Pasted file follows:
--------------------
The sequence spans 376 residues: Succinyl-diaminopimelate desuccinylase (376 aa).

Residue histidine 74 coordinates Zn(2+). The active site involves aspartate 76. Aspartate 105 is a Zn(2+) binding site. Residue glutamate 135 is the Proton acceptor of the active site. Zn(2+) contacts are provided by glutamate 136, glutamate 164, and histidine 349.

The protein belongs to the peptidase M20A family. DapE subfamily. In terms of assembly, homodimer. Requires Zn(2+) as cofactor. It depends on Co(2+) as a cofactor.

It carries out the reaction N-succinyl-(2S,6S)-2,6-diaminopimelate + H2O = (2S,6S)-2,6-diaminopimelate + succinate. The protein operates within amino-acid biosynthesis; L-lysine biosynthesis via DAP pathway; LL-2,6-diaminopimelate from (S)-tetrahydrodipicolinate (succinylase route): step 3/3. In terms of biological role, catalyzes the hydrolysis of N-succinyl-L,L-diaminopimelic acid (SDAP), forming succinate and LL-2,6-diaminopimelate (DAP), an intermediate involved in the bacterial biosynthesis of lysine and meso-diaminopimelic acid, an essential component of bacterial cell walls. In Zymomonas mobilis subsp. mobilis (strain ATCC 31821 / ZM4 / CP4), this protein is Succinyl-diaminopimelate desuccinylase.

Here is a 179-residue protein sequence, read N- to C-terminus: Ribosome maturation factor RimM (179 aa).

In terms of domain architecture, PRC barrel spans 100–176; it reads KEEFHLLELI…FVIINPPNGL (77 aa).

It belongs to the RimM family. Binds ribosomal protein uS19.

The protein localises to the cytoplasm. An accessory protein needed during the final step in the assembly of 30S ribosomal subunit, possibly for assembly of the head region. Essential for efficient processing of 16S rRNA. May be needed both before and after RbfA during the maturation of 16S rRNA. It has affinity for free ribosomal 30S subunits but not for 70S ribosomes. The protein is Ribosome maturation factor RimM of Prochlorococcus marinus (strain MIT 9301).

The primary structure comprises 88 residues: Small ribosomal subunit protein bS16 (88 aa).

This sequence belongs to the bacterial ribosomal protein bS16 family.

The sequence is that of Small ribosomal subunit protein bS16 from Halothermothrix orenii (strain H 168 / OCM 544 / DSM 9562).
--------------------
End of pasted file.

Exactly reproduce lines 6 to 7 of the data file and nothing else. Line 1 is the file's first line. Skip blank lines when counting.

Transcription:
In terms of domain architecture, PRC barrel spans 100–176; it reads KEEFHLLELI…FVIINPPNGL (77 aa).

It belongs to the RimM family. Binds ribosomal protein uS19.